AMERISTAR EAST CHICAGO: High-hand promotions are on select Mondays and Saturdays as hourly payouts are $540 Saturdays and $500 on Mondays for players with a full boat or better. Call the poker room at 219-378-3534 for more details.
Seniors tournaments are $150 starting at 12:15 p.m. on the last Sunday of the month.
Also, the Heartland Poker Tour will be April 30-May 11. See the ad on the facing page for more details.
Nick Jivkov won the $300 NLHE opener of the Ameristar Poker Challenge for $22K. The prize pool was $97K with 378 players. Joel Casper beat Dustin Wolf for the heads-up championship and Floyd Roberts won the seniors event with David Wexler runner-up.
FIREKEEPERS CASINO: The poker room will host the Mid-States Poker Tour on May 9-17. The main event will have a $200K guarantee. See the ad on this page for more information.
The property also hosts a $240 event on the second and fourth Sunday of each month at 12:15 p.m.
MOTOR CITY CASINO: Look for a $240 event on the first Sunday of each month at 4 p.m. S
Meet Miranda Miller
For many circuit grinders, Miranda Miller, a terrifically self-titled independent traveling dealer, is a welcome sight at the tables. Based out of Joplin, Mo., Miller started dealing poker in casinos in 2007 at Buffalo Run Casino in Miami, Okla. In 2013 and 2014, she dealt the final table at the World Series of Poker Main Event, including the final hand in 2013. She also dealt the aces vs. aces hand in the 2014 WSOP One Drop event involving Connor Drinan and Cary Katz.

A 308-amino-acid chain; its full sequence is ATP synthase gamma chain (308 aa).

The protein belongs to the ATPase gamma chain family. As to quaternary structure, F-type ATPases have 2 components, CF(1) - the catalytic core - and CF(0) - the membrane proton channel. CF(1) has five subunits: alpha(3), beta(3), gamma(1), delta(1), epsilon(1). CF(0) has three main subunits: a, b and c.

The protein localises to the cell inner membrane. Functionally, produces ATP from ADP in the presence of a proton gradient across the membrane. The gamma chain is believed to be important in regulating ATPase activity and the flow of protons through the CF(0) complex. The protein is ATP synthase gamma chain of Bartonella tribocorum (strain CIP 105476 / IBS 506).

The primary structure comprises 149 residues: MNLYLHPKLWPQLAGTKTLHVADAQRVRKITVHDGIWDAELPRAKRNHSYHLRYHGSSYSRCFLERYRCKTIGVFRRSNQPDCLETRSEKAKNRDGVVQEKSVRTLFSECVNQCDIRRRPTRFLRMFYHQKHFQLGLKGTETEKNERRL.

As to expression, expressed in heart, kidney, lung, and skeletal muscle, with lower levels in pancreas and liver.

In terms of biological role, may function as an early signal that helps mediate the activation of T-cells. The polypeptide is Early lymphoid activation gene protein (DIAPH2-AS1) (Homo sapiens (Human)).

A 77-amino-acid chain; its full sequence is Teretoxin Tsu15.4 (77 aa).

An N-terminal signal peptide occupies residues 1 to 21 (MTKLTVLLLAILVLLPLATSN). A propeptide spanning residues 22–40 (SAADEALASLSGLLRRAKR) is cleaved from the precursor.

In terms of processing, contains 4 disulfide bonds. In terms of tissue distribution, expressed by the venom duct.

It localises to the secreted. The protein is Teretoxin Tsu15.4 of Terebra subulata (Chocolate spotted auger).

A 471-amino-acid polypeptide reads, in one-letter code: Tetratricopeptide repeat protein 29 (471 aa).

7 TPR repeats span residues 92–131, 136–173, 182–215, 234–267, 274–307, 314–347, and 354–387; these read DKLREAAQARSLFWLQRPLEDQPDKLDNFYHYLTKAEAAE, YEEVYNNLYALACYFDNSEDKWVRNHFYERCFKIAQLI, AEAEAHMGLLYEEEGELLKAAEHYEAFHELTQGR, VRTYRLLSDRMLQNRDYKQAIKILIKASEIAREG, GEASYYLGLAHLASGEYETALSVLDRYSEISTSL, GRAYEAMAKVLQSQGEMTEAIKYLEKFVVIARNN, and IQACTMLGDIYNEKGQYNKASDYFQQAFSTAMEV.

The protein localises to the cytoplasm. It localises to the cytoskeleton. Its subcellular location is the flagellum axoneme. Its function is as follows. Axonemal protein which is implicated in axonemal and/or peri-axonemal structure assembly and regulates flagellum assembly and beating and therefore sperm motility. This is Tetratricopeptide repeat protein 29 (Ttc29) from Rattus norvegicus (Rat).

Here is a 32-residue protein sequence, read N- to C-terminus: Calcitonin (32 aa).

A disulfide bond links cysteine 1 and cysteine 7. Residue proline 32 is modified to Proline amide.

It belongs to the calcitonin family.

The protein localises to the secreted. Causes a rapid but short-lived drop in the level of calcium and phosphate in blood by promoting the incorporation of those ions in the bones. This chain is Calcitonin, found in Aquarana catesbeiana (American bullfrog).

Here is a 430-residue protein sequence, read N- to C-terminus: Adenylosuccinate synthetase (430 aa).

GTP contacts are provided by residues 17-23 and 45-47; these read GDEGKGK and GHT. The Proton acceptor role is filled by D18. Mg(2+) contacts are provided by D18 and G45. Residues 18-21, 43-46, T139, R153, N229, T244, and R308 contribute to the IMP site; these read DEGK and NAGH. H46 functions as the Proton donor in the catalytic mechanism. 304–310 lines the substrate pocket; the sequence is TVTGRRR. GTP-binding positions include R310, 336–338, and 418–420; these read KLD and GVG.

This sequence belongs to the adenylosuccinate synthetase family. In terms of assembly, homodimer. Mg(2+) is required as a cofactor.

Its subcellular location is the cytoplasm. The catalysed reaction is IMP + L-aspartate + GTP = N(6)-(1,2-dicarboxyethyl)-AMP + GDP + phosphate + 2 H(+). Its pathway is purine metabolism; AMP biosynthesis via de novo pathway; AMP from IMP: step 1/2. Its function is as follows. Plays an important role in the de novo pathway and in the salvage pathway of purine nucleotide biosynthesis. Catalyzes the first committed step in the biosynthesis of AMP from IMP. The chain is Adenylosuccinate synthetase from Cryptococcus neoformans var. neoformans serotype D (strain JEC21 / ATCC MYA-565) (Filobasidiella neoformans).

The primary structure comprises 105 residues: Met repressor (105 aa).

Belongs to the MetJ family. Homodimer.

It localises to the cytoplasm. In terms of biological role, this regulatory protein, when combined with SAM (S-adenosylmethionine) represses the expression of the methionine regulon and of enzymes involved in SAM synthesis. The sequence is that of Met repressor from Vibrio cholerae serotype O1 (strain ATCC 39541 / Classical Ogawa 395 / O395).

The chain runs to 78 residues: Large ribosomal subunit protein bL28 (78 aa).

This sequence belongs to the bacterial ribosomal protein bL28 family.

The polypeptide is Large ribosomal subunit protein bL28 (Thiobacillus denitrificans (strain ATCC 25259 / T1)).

What do you enjoy about dealing? I have the best seat in the house. I’m very humble about having the opportunity to meet the people that I have and being a part of history.
Speaking of history, wasn’t it hard to keep it together when you deal a hand like the aces vs. aces hand? We have to remain as stoic as possible, but I just have a feel for what’s going to happen. But if you could have seen my face when that fourth heart came out to give Katz the flush; I felt it was coming and then to see it come out. — Robert Kelly